Cassie is innocent, hard working, and a devoted mother. She loves her family and is committed to them and her community so jumps at the chance to move her and her daughter back to Frisbee, TX. The only thing in the way of her peaceful life is a busy boyfriend and a handsome blast from the past. She tried valiantly to steer clear of Dallas' overt charms but doesn't stand a chance when he decides to pursue her relentlessly. He worms his way into her life and into her heart.

Dallas is looking for some fun while he's recovering from a broken wrist and sees his brother's challenge as the perfect distraction. When he finally sees the object of the town's interest, the new veterinarian seems unaffected by his advances. His interest in her becomes something genuine and his eyes are opened to a future he didn't know he wanted. He's ready to make some changes for his auburn-haired beauties and hopes his plans work out.

Meanwhile, we've got jealous people on both sides of this relationship that try their best to come between Dallas and Cassie. Insecurities and misunderstandings do their damage and before we know it there's a whole lot of groveling that needs to happen. The confessions are sweet and the resolution is simply handled despite the dramatic crescendo it reaches.

There was more sweetness than steam for the couple. I'm not a fan of the fade out or skip scene thing for the sexy times, but all the other intimate moments had a good zing so I can probably overlook that.

The supporting cast was really good. Spencer and Brody's story should definitely be told. Eloise is quite the stand-out character and I wish she were present a bit more, even though she's almost more periphery than side-kick.

Overall, this was a great read, very sweet and entertaining. I willingly read and reviewed this ARC from the author.

This book is totally worth having in your library.  In fact, from August 19-23 you can get this book for free!  That same window of opportunity gets Erin Bevan's books offered at a big discount so be sure to visit during those four days.  It'll be the last sale before Christmas, so don't miss out!

You Never Know, Mary Calmes

 You Never Know by [Calmes, Mary]
Honestly this is 2.5 rounded up for me. I'm a huge fan of Mary Calmes and I read any book of hers as soon as my library gets it. Then I go back and read most of those repeatedly. This one, however, might get one more read to see if I'm just in a mood to not like it very much right now, but I think what I'm feeling might be lasting in this situation.

Mitch is just like most of Calmes' alpha men with confidence, arrogance, determination, irresistibility, and not a small amount of smugness. Hage is a bit damaged, a lot vulnerable, and determined to keep his past in the past because he can't trust his heart to be safe in Mitch's hands. And rightfully so! When we get the flashback to the breakup phone call and the reasons for abandoning Hage as well as the difficulties Mitch has with what's on offer in Florida I hate Mitch. There's not nearly enough groveling. I have a hard time when Calmes' men just give in because they come to terms with and accept the supposed inevitability. This book has that in spades and I'm not exactly cool with that.

Overall, this book is good, but not great and I'm not in love with any of the characters. No one gets enough page time except for Hage's constant stream of consciousness and the flashbacks. The support group of friends get one moment a piece of love and grateful sighs, but nothing that really builds that foundation. Ash is there and then it turns out that what should have been something real is actually something else and it ends off screen. The trauma that Hage went through as a POW gets glossed over even though it's insisted multiple times by Mitch, Jess, and Hage that the story will be told.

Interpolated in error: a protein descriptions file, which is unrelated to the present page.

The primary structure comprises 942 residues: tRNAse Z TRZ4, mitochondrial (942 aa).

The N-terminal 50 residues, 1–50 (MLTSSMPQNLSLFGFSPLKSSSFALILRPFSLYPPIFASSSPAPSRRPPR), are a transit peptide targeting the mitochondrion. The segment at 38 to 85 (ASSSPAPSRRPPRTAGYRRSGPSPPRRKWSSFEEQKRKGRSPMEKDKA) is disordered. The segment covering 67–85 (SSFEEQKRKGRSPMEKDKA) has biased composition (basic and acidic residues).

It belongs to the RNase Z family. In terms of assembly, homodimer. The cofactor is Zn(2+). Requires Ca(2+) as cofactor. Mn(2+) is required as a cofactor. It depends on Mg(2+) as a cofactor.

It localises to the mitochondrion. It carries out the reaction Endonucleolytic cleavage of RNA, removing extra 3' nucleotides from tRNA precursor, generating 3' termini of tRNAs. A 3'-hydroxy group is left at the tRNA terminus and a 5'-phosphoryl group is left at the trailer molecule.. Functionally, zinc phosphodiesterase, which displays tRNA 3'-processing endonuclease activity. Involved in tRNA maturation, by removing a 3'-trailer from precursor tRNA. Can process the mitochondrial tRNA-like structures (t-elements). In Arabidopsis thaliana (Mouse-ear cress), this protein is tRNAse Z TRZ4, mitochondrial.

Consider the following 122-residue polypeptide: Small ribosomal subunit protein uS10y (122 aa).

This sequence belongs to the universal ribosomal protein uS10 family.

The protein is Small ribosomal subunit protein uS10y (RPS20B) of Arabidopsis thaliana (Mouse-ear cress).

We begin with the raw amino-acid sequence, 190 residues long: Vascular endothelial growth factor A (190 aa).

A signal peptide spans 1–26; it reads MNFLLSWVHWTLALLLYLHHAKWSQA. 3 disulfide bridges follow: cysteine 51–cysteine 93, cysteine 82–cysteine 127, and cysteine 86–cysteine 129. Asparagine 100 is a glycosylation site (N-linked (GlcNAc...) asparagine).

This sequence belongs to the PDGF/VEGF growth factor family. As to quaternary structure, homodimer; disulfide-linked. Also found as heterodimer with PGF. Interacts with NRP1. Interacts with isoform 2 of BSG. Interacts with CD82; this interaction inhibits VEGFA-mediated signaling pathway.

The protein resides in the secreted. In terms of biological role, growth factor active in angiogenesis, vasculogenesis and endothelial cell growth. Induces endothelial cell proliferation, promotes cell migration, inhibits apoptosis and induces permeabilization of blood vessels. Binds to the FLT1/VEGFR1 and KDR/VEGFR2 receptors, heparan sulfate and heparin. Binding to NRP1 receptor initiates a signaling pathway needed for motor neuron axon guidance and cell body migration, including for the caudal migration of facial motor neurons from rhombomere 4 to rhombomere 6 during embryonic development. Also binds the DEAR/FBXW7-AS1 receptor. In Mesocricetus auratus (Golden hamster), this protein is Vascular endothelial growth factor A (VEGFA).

At the end I've become invested in no one, not even Hage. Calmes is true to her style and I respect that, I just had so much more hope for this second-chance romance. I rounded up because, while disappointing, the story had potential and I'm giving it the benefit of the doubt.

Quick Reads and Quick Reviews 3


This was a cute story that was an enjoyable way to pass the time. Ash was self-absorbed yet still very sweet, he just didn't know what he had until he tried to push his own ideas of performance onto Emma. Emma had already been hurt by the loss of her sport, but maybe, just maybe, she could find the courage to let Ash see just how much more he could have with her as more than his best friend. As they both navigated their present with eyes on two seemingly opposed futures they found something deeper than they thought possible. Ash's revelation of Emma versus girls on the road was so sweet and a bit surprising for what I expected him to be. Emma was more fragile than I expected but far more mature...until she started with the avoidance, then I was a bit less impressed. Her solo time on the slopes made me proud though. Both Ash and Emma did their soul searching and healed themselves in a way that made them coming together much better. How it all played out was simple and yet still cute to follow. 3.5 stars.

There was a lot of sweetness at the end that almost made up for the melodramatic ups and downs of the relationship featured in this story. Lizzie is forever running from Trent and their past, never truly able to heal and move on. Trent is forever burying himself in his work to escape Lizzie, their past, and the trauma of his own upbringing. Together they could either find heaven or hell, and the road they take to find their end is fraught with emotional crises. Overall, this is a good book, interesting, contains small amounts of tenderness, a lot of denied chemistry, repeating history, and healing. I could have done without all the immaturity and martyr mindset, but that was not only something intrinsic to each character, but also to their relationship. Without that I'm not sure there would have been any real conflict that could bridge the gap and give the romance a second chance. Still a good read though.  3.5 stars.